“Sorry. Didn’t see you.”

“That’s brave talk coming from the one man on this ship shorter than me.”

“It wasn’t a short joke,” Yonk replied defensively. “I really didn’t know you were there.”

Pop pop pop pop.

“Are we having comm problems?” Yonk continued.

“We’d better not be. I just fixed that,” Polnuc said, rushing over to the seldom-used engineering console off to the right of the command area. “No. All clear.”

“Then what is that popping?” Yonk said, trying to clear the other ear. “It’s vibrating my lobes…and not in a good way.”

“Damn prank commers,” Polnuc muttered and closed the channel, prompting a relieved sigh from Yonk.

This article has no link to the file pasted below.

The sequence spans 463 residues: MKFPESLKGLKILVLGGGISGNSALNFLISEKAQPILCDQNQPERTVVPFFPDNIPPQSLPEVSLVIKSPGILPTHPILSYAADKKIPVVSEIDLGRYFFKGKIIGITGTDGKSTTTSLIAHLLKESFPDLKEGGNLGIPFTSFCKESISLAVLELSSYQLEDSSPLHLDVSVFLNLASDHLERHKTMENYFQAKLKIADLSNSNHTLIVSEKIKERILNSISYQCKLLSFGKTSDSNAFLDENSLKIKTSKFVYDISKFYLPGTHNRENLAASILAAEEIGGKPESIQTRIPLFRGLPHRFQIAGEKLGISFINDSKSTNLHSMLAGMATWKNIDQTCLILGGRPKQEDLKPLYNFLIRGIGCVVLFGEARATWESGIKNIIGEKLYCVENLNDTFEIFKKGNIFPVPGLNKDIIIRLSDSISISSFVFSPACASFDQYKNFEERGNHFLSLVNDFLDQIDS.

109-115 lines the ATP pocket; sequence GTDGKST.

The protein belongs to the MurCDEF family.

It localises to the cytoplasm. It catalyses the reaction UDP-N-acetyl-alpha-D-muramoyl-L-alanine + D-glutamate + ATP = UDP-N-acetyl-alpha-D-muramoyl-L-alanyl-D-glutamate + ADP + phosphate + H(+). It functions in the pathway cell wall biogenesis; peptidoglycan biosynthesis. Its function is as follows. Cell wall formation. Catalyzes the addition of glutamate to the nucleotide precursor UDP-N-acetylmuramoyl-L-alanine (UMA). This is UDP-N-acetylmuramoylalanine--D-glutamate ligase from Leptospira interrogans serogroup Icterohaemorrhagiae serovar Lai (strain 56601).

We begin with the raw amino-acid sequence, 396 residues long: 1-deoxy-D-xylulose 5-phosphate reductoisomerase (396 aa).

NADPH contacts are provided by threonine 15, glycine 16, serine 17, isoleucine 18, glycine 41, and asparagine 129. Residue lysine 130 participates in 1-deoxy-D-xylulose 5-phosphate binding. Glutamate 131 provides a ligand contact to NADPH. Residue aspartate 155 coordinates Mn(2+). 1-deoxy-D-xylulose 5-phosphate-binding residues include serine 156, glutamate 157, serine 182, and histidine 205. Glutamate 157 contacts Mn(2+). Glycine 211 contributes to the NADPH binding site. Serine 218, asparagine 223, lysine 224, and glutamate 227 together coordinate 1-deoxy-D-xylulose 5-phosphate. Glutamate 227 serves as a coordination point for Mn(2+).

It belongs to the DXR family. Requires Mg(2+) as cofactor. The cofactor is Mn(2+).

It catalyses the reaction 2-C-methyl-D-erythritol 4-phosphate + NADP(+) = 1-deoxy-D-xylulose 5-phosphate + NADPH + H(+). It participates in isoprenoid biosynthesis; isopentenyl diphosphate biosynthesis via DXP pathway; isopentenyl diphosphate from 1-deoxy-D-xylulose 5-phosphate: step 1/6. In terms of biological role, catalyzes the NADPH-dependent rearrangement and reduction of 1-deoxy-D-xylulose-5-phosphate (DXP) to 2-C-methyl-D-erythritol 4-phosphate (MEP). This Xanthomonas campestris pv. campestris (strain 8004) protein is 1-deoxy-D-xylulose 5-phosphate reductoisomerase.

Meanwhile, Marsden and Prosak had barricaded themselves into a makeshift bunker formed from a pile of light plating Marsden had found in one of the lower bins. Despite only weighing a couple of ounces, each sheet was able to absorb the droid’s blasts…of course then it immediately disintegrated.

Prosak returned fire, which was a fairly futile gesture since the droid had already proven itself impervious to their phasers, while Marsden frantically searched for anything that could possibly stop their attacker.

It took her several seconds to realize that Prosak was mouthing something at her. “What?” Marsden mouthed back, gesturing that she didn’t understand. Prosak looked around for a moment, then started running her finger in the pile of ash left by some of the disintegrating plates. Marsden glared at Prosak. This was no time for games. Wait. Prosak was spelling something.